BANGKOK - Emerging from two decades of imprisonment and personalsacrifice, Myanmar's democracy icon Aung San Suu Kyi is finallymaking her debut on the world stage as an elected politician. It is a remarkable development for the Nobel laureate, who burstonto Myanmar's political scene in the late 1980s but was kept as aprisoner in her own home by the country's generals for most of thepast 22 years. Suu Kyi's struggle against dictatorship brought her internationalfame, but concerns that she would never be allowed to return sawher refuse to travel abroad even when her dying husband was denieda visa to visit her. Her first forays overseas in 24 years, with visits to Thailand andEurope scheduled, are the latest sign of confidence from theveteran activist, who was elected to parliament in April in theculmination of dramatic reforms introduced since direct army ruleended last year. The opposition leader, who attracted huge crowds on the campaigntrail, has shown that her appeal within Myanmar was undimmed by theyears under house arrest in her crumbling Yangon mansion. |
Suu Kyi has taken an increasingly global role as Myanmar sheds itspariah status, meeting top world dignitaries in Yangon andencouraging an easing of Western economic sanctions. Foreign travel will give her greater access to a global communityeager to see her in person and allow her to meet ordinary people aswell as world leaders. Suu Kyi, released from seven straight years of house arrest justdays after controversial November 2010 elections that weredismissed as a sham by the West, was issued with a passport soonafter winning her parliamentary seat. Her European travel plans include a trip to an International LabourOrganization conference in Geneva on June 14, followed two dayslater by a long-delayed visit to Oslo to make her acceptance speechfor winning the 1991 Nobel Peace Prize.
She also intends to travel to Britain, where she lived for yearswith her family, and has been given the rare honour of addressingthe country's parliament. Suu Kyi's move to mainstream politics is the latest chapter in thelife of a woman who was thrust into the role of national heroinealmost by accident. The daughter of Myanmar's independence hero General Aung San lefther homeland as a child and studied in Britain before marryingBritish academic Michael Aris, with whom she had two sons. But when she returned to Yangon in 1988 to nurse her sick mother,protests erupted against the military, which ended with a brutalcrackdown that left at least 3,000 people dead.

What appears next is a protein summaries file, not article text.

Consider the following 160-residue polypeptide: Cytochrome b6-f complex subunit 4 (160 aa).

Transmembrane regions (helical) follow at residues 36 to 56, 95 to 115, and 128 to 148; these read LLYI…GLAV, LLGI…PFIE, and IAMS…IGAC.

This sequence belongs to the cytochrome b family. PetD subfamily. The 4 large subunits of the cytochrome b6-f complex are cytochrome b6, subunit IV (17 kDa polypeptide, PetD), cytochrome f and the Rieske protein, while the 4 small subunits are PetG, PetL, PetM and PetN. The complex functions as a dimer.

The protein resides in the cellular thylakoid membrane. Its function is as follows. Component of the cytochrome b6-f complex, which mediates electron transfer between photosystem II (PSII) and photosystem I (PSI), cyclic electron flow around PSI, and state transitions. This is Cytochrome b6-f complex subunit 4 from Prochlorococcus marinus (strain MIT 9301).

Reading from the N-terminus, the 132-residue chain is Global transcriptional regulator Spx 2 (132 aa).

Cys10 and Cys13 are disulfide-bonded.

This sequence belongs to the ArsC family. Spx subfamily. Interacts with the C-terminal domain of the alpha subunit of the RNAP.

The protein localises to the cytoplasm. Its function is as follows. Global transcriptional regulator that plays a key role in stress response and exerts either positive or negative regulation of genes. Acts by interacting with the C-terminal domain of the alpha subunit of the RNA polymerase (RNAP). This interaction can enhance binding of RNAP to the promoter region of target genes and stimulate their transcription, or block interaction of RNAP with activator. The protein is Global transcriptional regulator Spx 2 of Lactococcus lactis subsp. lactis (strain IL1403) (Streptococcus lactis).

She proved to be a charismatic orator and took a leading role inthe pro-democracy movement, delivering speeches to crowds ofhundreds of thousands. Alarmed by the support she commanded, the generals ordered herfirst stint of house arrest in 1989. However, she remained a figurehead for the National League forDemocracy, which swept 1990 elections by a landslide but was neverallowed to take power. A year later she won the Nobel, elevating her to a profile similarto that enjoyed by Nelson Mandela as one of the world's leadingvoices against tyranny. Yet her struggle for her country has come at a high personal cost:Suu Kyi was unable to see Aris before his death from cancer in1999.
She has yet to define her new position in Myanmar, although she hasruled out joining the government of President Thein Sein, a formergeneral credited with initiating reforms. "There is a big question about what kind of role she will playpolitically in the parliament as the leader of the main oppositionparty," said Trevor Wilson, a visiting fellow at the AustralianNational University. Suu Kyi herself Thursday voiced caution about Myanmar's changes,saying reforms had started to "bear buds" but not yet yield fruit,in a video message to the graduating class of Johns HopkinsUniversity in Baltimore.
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